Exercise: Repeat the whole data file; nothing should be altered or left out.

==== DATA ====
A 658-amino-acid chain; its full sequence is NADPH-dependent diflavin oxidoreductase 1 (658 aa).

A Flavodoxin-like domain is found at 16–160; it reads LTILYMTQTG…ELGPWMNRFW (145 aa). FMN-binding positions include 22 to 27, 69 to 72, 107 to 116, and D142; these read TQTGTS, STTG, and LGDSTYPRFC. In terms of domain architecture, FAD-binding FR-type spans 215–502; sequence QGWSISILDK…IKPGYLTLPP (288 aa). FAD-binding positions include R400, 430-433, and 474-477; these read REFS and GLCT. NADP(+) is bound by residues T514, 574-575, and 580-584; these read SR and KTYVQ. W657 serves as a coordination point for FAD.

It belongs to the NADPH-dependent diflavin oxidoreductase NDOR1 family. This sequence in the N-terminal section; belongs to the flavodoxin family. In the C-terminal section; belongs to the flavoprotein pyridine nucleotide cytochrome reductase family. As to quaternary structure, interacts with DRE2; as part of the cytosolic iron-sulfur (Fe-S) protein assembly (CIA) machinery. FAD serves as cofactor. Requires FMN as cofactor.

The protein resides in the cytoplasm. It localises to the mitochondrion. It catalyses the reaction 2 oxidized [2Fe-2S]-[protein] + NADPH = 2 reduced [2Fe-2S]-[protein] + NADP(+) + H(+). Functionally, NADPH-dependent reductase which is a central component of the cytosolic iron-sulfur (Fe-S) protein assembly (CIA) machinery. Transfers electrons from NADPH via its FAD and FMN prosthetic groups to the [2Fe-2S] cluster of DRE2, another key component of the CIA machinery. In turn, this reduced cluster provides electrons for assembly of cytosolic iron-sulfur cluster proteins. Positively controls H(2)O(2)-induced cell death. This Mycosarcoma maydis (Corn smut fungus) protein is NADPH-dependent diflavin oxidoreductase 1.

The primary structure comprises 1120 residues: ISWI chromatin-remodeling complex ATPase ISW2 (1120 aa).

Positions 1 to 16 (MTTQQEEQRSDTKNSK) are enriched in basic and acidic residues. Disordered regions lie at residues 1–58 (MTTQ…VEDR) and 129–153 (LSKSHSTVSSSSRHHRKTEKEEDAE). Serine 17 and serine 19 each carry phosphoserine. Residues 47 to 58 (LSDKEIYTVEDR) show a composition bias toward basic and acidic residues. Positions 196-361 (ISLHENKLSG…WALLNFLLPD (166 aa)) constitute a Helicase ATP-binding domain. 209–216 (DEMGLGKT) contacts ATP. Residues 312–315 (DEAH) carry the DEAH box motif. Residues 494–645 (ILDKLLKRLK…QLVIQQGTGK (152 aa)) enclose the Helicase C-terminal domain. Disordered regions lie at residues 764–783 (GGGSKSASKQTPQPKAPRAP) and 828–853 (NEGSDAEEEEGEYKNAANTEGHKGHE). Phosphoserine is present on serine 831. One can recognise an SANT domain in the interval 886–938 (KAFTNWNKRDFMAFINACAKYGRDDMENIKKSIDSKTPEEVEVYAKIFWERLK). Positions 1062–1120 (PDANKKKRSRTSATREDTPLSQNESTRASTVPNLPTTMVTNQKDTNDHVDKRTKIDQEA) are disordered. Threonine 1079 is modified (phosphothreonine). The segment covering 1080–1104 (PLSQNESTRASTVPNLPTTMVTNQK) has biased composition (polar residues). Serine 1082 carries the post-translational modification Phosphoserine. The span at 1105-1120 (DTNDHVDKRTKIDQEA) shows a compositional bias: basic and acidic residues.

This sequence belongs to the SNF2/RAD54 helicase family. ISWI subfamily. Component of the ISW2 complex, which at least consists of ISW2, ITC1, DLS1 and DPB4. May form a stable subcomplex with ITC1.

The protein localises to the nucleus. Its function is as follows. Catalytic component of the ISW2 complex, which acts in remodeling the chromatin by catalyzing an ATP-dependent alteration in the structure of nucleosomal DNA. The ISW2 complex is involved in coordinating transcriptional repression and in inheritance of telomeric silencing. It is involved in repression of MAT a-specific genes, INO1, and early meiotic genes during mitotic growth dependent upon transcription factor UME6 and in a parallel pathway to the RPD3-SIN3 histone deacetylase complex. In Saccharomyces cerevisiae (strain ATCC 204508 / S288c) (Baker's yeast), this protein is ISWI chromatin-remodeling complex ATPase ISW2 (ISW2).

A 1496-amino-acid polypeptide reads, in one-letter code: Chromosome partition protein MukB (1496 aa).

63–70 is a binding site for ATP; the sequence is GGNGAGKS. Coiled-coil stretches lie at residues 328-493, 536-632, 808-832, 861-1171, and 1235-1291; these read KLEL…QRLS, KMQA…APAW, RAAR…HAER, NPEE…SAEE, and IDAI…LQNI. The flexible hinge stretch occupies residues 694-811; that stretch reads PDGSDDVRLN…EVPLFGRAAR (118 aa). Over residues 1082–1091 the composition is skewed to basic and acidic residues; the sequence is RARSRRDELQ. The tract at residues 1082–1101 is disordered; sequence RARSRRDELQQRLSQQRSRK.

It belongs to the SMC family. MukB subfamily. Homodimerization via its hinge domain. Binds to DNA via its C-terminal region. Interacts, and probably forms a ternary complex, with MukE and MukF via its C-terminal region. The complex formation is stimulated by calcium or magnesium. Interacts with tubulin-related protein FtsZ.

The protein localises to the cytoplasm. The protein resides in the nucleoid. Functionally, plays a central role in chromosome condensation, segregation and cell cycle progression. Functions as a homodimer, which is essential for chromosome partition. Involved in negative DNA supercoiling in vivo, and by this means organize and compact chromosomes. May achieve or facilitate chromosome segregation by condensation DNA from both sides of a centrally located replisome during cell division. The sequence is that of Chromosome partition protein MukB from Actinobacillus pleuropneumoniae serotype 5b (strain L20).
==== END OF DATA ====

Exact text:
A 658-amino-acid chain; its full sequence is NADPH-dependent diflavin oxidoreductase 1 (658 aa).

A Flavodoxin-like domain is found at 16–160; it reads LTILYMTQTG…ELGPWMNRFW (145 aa). FMN-binding positions include 22 to 27, 69 to 72, 107 to 116, and D142; these read TQTGTS, STTG, and LGDSTYPRFC. In terms of domain architecture, FAD-binding FR-type spans 215–502; sequence QGWSISILDK…IKPGYLTLPP (288 aa). FAD-binding positions include R400, 430-433, and 474-477; these read REFS and GLCT. NADP(+) is bound by residues T514, 574-575, and 580-584; these read SR and KTYVQ. W657 serves as a coordination point for FAD.

It belongs to the NADPH-dependent diflavin oxidoreductase NDOR1 family. This sequence in the N-terminal section; belongs to the flavodoxin family. In the C-terminal section; belongs to the flavoprotein pyridine nucleotide cytochrome reductase family. As to quaternary structure, interacts with DRE2; as part of the cytosolic iron-sulfur (Fe-S) protein assembly (CIA) machinery. FAD serves as cofactor. Requires FMN as cofactor.

The protein resides in the cytoplasm. It localises to the mitochondrion. It catalyses the reaction 2 oxidized [2Fe-2S]-[protein] + NADPH = 2 reduced [2Fe-2S]-[protein] + NADP(+) + H(+). Functionally, NADPH-dependent reductase which is a central component of the cytosolic iron-sulfur (Fe-S) protein assembly (CIA) machinery. Transfers electrons from NADPH via its FAD and FMN prosthetic groups to the [2Fe-2S] cluster of DRE2, another key component of the CIA machinery. In turn, this reduced cluster provides electrons for assembly of cytosolic iron-sulfur cluster proteins. Positively controls H(2)O(2)-induced cell death. This Mycosarcoma maydis (Corn smut fungus) protein is NADPH-dependent diflavin oxidoreductase 1.

The primary structure comprises 1120 residues: ISWI chromatin-remodeling complex ATPase ISW2 (1120 aa).

Positions 1 to 16 (MTTQQEEQRSDTKNSK) are enriched in basic and acidic residues. Disordered regions lie at residues 1–58 (MTTQ…VEDR) and 129–153 (LSKSHSTVSSSSRHHRKTEKEEDAE). Serine 17 and serine 19 each carry phosphoserine. Residues 47 to 58 (LSDKEIYTVEDR) show a composition bias toward basic and acidic residues. Positions 196-361 (ISLHENKLSG…WALLNFLLPD (166 aa)) constitute a Helicase ATP-binding domain. 209–216 (DEMGLGKT) contacts ATP. Residues 312–315 (DEAH) carry the DEAH box motif. Residues 494–645 (ILDKLLKRLK…QLVIQQGTGK (152 aa)) enclose the Helicase C-terminal domain. Disordered regions lie at residues 764–783 (GGGSKSASKQTPQPKAPRAP) and 828–853 (NEGSDAEEEEGEYKNAANTEGHKGHE). Phosphoserine is present on serine 831. One can recognise an SANT domain in the interval 886–938 (KAFTNWNKRDFMAFINACAKYGRDDMENIKKSIDSKTPEEVEVYAKIFWERLK). Positions 1062–1120 (PDANKKKRSRTSATREDTPLSQNESTRASTVPNLPTTMVTNQKDTNDHVDKRTKIDQEA) are disordered. Threonine 1079 is modified (phosphothreonine). The segment covering 1080–1104 (PLSQNESTRASTVPNLPTTMVTNQK) has biased composition (polar residues). Serine 1082 carries the post-translational modification Phosphoserine. The span at 1105-1120 (DTNDHVDKRTKIDQEA) shows a compositional bias: basic and acidic residues.

This sequence belongs to the SNF2/RAD54 helicase family. ISWI subfamily. Component of the ISW2 complex, which at least consists of ISW2, ITC1, DLS1 and DPB4. May form a stable subcomplex with ITC1.

The protein localises to the nucleus. Its function is as follows. Catalytic component of the ISW2 complex, which acts in remodeling the chromatin by catalyzing an ATP-dependent alteration in the structure of nucleosomal DNA. The ISW2 complex is involved in coordinating transcriptional repression and in inheritance of telomeric silencing. It is involved in repression of MAT a-specific genes, INO1, and early meiotic genes during mitotic growth dependent upon transcription factor UME6 and in a parallel pathway to the RPD3-SIN3 histone deacetylase complex. In Saccharomyces cerevisiae (strain ATCC 204508 / S288c) (Baker's yeast), this protein is ISWI chromatin-remodeling complex ATPase ISW2 (ISW2).

A 1496-amino-acid polypeptide reads, in one-letter code: Chromosome partition protein MukB (1496 aa).

63–70 is a binding site for ATP; the sequence is GGNGAGKS. Coiled-coil stretches lie at residues 328-493, 536-632, 808-832, 861-1171, and 1235-1291; these read KLEL…QRLS, KMQA…APAW, RAAR…HAER, NPEE…SAEE, and IDAI…LQNI. The flexible hinge stretch occupies residues 694-811; that stretch reads PDGSDDVRLN…EVPLFGRAAR (118 aa). Over residues 1082–1091 the composition is skewed to basic and acidic residues; the sequence is RARSRRDELQ. The tract at residues 1082–1101 is disordered; sequence RARSRRDELQQRLSQQRSRK.

It belongs to the SMC family. MukB subfamily. Homodimerization via its hinge domain. Binds to DNA via its C-terminal region. Interacts, and probably forms a ternary complex, with MukE and MukF via its C-terminal region. The complex formation is stimulated by calcium or magnesium. Interacts with tubulin-related protein FtsZ.

The protein localises to the cytoplasm. The protein resides in the nucleoid. Functionally, plays a central role in chromosome condensation, segregation and cell cycle progression. Functions as a homodimer, which is essential for chromosome partition. Involved in negative DNA supercoiling in vivo, and by this means organize and compact chromosomes. May achieve or facilitate chromosome segregation by condensation DNA from both sides of a centrally located replisome during cell division. The sequence is that of Chromosome partition protein MukB from Actinobacillus pleuropneumoniae serotype 5b (strain L20).